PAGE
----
Creating an elastic band-powered cardboard rover was arguably the most involved challenge that the students faced. Before commencing this task, each student was required to generate a labeled diagram of their plan, and consider the objectives that their rover was set to accomplish. Relevant tools and technology were incorporated into their design, which showcased their understanding of the varied purposes for current and previous Mars missions. For some students, constructing the base model from cardboard proved difficult, while for others, the elastic band mechanism required focused effort and persistence. As in previous challenges, collaborative conversations supported individuals in persevering with the task and, again, provided an opportunity for student leadership. While some students spent time modifying their rover to allow for enhanced functionality, others experimented with design variables, such as the shape of the wheels or the size of the rover itself. Students documented their adjustments and recorded how these impacted the rover’s movement. As one student summarized, “Every time I ran into a roadblock it helped me change my design so it would work better next time.”
Through these activities, students recognized the value of grit and the connection to Fish Creek School’s focus on confidence and persistence in learning. One student shared, “I think the purpose of these STEM challenges is to test our ability to persevere through difficulties. It really gives a taste of what real engineers do during design and testing of their machines.” Another commented, “STEM teaches us, after trial and error, to persevere and to achieve our goal.” By providing opportunities for students to build grit through relevant and meaningful tasks, teachers foster engagement in learning while nurturing the growth of confident, persistent, and resilient individuals. As educators, however, we must ask ourselves: How do we know if we’ve inspired student growth and achievement? How can we assess grit?
THE ROLE OF ASSESSMENT
It is through assessment that teachers gain an understanding of the skills and abilities of their students; this not only provides insight into student learning but also guides instructional practices in the classroom. As an educator, it is important to acknowledge how analysis of a balanced body of evidence can contribute to a more comprehensive view of student achievement. As Davies (2001) highlighted, a body of evidence comprises observations, conversations, and products. Fortunately, STEM challenges present an opportunity to gather evidence related to confidence and persistence. When students are actively engaged in learning tasks, teachers are free to hone in on student conversations and document observations. Including these forms of evidence contributes to the validity of the assessment and provides students the opportunity to represent their learning through varied methods.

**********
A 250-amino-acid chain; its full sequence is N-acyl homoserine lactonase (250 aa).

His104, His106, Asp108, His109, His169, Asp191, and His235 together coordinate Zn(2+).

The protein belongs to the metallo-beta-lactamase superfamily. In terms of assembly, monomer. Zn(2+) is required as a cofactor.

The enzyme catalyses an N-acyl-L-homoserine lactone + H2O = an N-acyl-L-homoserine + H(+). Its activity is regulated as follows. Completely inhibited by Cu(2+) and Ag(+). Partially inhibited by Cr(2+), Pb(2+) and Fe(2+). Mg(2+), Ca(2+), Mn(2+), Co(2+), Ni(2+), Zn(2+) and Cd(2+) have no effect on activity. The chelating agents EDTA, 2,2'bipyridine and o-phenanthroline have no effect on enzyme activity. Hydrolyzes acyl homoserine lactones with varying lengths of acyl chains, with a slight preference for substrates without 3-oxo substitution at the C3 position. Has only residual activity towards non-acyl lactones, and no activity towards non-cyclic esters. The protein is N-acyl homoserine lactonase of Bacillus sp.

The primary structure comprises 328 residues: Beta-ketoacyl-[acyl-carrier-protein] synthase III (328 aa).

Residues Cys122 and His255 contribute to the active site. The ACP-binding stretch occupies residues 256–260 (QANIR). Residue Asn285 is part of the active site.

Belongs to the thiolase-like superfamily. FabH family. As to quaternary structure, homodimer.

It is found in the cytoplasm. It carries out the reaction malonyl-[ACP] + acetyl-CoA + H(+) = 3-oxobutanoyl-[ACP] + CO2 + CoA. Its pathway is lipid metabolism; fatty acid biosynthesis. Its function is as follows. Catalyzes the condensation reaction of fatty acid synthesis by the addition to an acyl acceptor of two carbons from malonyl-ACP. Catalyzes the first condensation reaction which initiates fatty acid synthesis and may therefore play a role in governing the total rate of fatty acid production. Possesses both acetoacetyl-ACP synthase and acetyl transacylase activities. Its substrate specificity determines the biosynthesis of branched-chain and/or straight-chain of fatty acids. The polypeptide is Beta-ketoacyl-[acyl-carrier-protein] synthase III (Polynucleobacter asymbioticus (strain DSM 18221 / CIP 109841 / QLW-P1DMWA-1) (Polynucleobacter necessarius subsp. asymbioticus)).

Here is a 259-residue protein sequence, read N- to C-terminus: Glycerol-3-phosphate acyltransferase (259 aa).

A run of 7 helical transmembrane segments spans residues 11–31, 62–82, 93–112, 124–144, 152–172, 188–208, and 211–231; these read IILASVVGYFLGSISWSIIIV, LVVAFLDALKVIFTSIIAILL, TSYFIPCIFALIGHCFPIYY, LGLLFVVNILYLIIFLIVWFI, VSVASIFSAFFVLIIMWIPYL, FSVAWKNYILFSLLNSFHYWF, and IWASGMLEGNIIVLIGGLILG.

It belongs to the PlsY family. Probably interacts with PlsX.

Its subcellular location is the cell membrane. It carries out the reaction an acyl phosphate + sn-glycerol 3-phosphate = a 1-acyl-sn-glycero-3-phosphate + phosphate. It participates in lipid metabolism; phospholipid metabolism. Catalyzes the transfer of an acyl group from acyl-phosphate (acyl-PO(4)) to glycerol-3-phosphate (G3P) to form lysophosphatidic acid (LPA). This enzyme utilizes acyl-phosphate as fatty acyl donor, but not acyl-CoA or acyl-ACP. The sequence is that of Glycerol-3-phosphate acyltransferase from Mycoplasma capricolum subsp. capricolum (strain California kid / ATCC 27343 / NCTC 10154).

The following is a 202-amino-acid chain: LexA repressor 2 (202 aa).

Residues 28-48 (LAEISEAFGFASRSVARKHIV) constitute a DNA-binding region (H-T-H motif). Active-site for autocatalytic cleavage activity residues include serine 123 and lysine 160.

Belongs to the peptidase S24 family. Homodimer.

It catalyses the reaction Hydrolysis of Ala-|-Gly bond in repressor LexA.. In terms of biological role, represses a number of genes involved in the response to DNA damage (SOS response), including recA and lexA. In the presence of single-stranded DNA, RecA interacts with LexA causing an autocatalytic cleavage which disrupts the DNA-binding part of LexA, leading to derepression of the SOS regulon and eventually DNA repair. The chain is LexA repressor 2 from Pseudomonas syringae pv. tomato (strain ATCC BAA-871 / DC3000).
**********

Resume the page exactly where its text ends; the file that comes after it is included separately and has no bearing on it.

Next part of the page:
Conversations are valuable in revealing a student’s thoughts and perspectives. As students engage in collaborative discussions with peers, teachers can note their approach and how they navigate setbacks. Using prompting questions such as, “How did you demonstrate perseverance through this task?” or “What challenge did you face and how did you overcome this?” can provide insight into the strategies individuals employ and their persistence in learning. Asking students to record their responses on a sticky note before sharing provides tangible evidence of their contributions to class conversations. When possible, engaging in one-to-one interviews with learners throughout the challenge yields valuable evidence related to grit. However, providing opportunities for students to document their learning and experiences through audio or video recordings can be an effective substitute for real-time conversations.
Observations are a powerful measure of assessment, as they provide a context for the evidence collected. While teachers may opt to take photographs or video clips to refer to at a later time, anecdotal notes can support documentation of student learning. A checklist is also an effective method of recording observations, especially when success criteria have been pre-defined at each level of achievement. Developing checklists with “look fors” will support teachers in identifying individual student strengths and areas for growth. This can then be used guide instructional practices and next steps relative to confidence, persistence, and resilience in learning.
Grit—a single concept that holds so much potential for youth of the 21st century. Educators are continually seeking opportunities to foster development of confidence and persistence, considered integral to student learning and success. Embedding STEM challenges into classroom learning is an effective way to accomplish this. These hands-on activities not only develop perseverance and resilience, but also engage students, which allows teachers to gather a balanced body of evidence towards school goals. It is through assessment and analysis that teachers can determine relevant next steps as they strive to prepare young learners for the challenges they will encounter in today’s society.
Davies, A. (2001). Making classroom assessment work. Connections Publishing.
Duckworth, A. L. (2013, April). Grit: The power of passion and perseverance [Video]. TED. https://www.ted.com/talks/ angela_lee_duckworth_grit_the_power_of_passion_and_ perseverance?language=en
Duckworth, A. L. (2018). Grit: The power of passion and perseverance. Harper Collins Publishing, Ltd.
Dweck, C. S. (2007). Mindset: The new psychology to success. Ballantine Books.
ABOUT THE AUTHOR
Alaina Crone is a Learning Leader with the Calgary Board of Education.
This article is featured in Canadian Teacher Magazine’s Spring 2021 issue.